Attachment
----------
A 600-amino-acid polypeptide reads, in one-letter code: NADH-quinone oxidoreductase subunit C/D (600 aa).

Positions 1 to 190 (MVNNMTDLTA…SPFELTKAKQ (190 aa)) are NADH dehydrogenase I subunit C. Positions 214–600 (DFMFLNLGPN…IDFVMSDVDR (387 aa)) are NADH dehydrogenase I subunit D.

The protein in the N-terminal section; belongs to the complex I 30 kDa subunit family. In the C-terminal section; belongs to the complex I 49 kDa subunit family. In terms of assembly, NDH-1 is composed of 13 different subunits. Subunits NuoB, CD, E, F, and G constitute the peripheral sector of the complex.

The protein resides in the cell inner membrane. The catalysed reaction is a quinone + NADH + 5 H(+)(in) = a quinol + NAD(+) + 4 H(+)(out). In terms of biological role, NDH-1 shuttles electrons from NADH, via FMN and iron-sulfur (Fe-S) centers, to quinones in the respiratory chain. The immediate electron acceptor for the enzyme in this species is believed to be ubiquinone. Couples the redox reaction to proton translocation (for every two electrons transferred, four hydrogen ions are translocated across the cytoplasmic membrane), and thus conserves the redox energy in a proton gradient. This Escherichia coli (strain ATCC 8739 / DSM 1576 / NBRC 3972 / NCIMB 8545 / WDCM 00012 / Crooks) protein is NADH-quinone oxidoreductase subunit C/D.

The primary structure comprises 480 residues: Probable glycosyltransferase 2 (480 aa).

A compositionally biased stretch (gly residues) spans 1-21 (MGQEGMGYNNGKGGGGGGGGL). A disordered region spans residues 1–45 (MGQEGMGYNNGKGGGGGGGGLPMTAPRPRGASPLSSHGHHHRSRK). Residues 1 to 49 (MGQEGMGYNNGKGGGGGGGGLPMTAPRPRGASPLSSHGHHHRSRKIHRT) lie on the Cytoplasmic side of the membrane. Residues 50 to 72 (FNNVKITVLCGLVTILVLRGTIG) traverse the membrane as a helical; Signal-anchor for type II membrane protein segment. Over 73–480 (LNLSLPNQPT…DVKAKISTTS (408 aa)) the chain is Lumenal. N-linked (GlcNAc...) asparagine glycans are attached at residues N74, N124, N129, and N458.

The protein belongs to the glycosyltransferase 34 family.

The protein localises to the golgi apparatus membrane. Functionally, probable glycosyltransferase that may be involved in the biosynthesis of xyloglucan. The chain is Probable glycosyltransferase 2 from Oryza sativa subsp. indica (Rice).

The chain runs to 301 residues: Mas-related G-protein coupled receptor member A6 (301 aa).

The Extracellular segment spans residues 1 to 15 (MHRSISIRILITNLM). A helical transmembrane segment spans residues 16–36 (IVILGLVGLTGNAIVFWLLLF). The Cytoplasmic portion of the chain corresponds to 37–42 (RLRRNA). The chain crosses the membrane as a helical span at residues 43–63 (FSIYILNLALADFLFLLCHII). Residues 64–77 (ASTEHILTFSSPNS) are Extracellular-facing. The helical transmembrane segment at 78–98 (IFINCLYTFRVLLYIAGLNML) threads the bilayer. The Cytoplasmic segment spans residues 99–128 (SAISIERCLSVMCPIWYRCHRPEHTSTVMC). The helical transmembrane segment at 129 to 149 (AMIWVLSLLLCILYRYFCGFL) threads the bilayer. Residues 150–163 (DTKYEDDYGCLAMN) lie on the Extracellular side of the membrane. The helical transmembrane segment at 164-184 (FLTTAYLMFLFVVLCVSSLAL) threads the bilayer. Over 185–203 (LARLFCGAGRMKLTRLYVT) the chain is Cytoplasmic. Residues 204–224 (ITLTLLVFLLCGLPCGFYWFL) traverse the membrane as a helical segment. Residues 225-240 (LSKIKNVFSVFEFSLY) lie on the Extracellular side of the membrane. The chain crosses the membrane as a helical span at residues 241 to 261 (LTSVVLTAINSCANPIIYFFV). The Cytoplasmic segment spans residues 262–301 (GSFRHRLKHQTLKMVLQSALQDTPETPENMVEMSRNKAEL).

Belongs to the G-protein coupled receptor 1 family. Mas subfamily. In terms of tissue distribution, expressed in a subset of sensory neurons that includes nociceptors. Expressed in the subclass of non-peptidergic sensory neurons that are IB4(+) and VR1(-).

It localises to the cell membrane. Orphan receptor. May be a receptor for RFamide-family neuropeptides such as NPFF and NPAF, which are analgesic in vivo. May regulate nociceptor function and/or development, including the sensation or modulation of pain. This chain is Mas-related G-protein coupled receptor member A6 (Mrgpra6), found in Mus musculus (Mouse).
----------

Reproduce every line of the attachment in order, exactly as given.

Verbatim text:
A 600-amino-acid polypeptide reads, in one-letter code: NADH-quinone oxidoreductase subunit C/D (600 aa).

Positions 1 to 190 (MVNNMTDLTA…SPFELTKAKQ (190 aa)) are NADH dehydrogenase I subunit C. Positions 214–600 (DFMFLNLGPN…IDFVMSDVDR (387 aa)) are NADH dehydrogenase I subunit D.

The protein in the N-terminal section; belongs to the complex I 30 kDa subunit family. In the C-terminal section; belongs to the complex I 49 kDa subunit family. In terms of assembly, NDH-1 is composed of 13 different subunits. Subunits NuoB, CD, E, F, and G constitute the peripheral sector of the complex.

The protein resides in the cell inner membrane. The catalysed reaction is a quinone + NADH + 5 H(+)(in) = a quinol + NAD(+) + 4 H(+)(out). In terms of biological role, NDH-1 shuttles electrons from NADH, via FMN and iron-sulfur (Fe-S) centers, to quinones in the respiratory chain. The immediate electron acceptor for the enzyme in this species is believed to be ubiquinone. Couples the redox reaction to proton translocation (for every two electrons transferred, four hydrogen ions are translocated across the cytoplasmic membrane), and thus conserves the redox energy in a proton gradient. This Escherichia coli (strain ATCC 8739 / DSM 1576 / NBRC 3972 / NCIMB 8545 / WDCM 00012 / Crooks) protein is NADH-quinone oxidoreductase subunit C/D.

The primary structure comprises 480 residues: Probable glycosyltransferase 2 (480 aa).

A compositionally biased stretch (gly residues) spans 1-21 (MGQEGMGYNNGKGGGGGGGGL). A disordered region spans residues 1–45 (MGQEGMGYNNGKGGGGGGGGLPMTAPRPRGASPLSSHGHHHRSRK). Residues 1 to 49 (MGQEGMGYNNGKGGGGGGGGLPMTAPRPRGASPLSSHGHHHRSRKIHRT) lie on the Cytoplasmic side of the membrane. Residues 50 to 72 (FNNVKITVLCGLVTILVLRGTIG) traverse the membrane as a helical; Signal-anchor for type II membrane protein segment. Over 73–480 (LNLSLPNQPT…DVKAKISTTS (408 aa)) the chain is Lumenal. N-linked (GlcNAc...) asparagine glycans are attached at residues N74, N124, N129, and N458.

The protein belongs to the glycosyltransferase 34 family.

The protein localises to the golgi apparatus membrane. Functionally, probable glycosyltransferase that may be involved in the biosynthesis of xyloglucan. The chain is Probable glycosyltransferase 2 from Oryza sativa subsp. indica (Rice).

The chain runs to 301 residues: Mas-related G-protein coupled receptor member A6 (301 aa).

The Extracellular segment spans residues 1 to 15 (MHRSISIRILITNLM). A helical transmembrane segment spans residues 16–36 (IVILGLVGLTGNAIVFWLLLF). The Cytoplasmic portion of the chain corresponds to 37–42 (RLRRNA). The chain crosses the membrane as a helical span at residues 43–63 (FSIYILNLALADFLFLLCHII). Residues 64–77 (ASTEHILTFSSPNS) are Extracellular-facing. The helical transmembrane segment at 78–98 (IFINCLYTFRVLLYIAGLNML) threads the bilayer. The Cytoplasmic segment spans residues 99–128 (SAISIERCLSVMCPIWYRCHRPEHTSTVMC). The helical transmembrane segment at 129 to 149 (AMIWVLSLLLCILYRYFCGFL) threads the bilayer. Residues 150–163 (DTKYEDDYGCLAMN) lie on the Extracellular side of the membrane. The helical transmembrane segment at 164-184 (FLTTAYLMFLFVVLCVSSLAL) threads the bilayer. Over 185–203 (LARLFCGAGRMKLTRLYVT) the chain is Cytoplasmic. Residues 204–224 (ITLTLLVFLLCGLPCGFYWFL) traverse the membrane as a helical segment. Residues 225-240 (LSKIKNVFSVFEFSLY) lie on the Extracellular side of the membrane. The chain crosses the membrane as a helical span at residues 241 to 261 (LTSVVLTAINSCANPIIYFFV). The Cytoplasmic segment spans residues 262–301 (GSFRHRLKHQTLKMVLQSALQDTPETPENMVEMSRNKAEL).

Belongs to the G-protein coupled receptor 1 family. Mas subfamily. In terms of tissue distribution, expressed in a subset of sensory neurons that includes nociceptors. Expressed in the subclass of non-peptidergic sensory neurons that are IB4(+) and VR1(-).

It localises to the cell membrane. Orphan receptor. May be a receptor for RFamide-family neuropeptides such as NPFF and NPAF, which are analgesic in vivo. May regulate nociceptor function and/or development, including the sensation or modulation of pain. This chain is Mas-related G-protein coupled receptor member A6 (Mrgpra6), found in Mus musculus (Mouse).